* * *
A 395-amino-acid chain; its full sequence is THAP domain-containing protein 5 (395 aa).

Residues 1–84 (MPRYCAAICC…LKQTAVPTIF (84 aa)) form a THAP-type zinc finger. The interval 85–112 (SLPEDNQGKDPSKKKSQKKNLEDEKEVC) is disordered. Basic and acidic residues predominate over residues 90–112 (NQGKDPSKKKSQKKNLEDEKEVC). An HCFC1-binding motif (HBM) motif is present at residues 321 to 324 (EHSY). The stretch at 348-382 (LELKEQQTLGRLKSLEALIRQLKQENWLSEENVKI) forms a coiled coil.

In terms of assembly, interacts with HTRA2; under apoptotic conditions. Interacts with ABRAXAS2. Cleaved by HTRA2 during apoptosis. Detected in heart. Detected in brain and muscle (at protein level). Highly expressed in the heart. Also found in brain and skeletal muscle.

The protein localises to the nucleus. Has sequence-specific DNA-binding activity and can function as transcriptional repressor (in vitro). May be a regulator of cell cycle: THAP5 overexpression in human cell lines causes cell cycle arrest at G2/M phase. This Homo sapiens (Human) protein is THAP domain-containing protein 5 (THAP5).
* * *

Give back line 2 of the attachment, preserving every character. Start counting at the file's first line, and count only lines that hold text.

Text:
Residues 1–84 (MPRYCAAICC…LKQTAVPTIF (84 aa)) form a THAP-type zinc finger. The interval 85–112 (SLPEDNQGKDPSKKKSQKKNLEDEKEVC) is disordered. Basic and acidic residues predominate over residues 90–112 (NQGKDPSKKKSQKKNLEDEKEVC). An HCFC1-binding motif (HBM) motif is present at residues 321 to 324 (EHSY). The stretch at 348-382 (LELKEQQTLGRLKSLEALIRQLKQENWLSEENVKI) forms a coiled coil.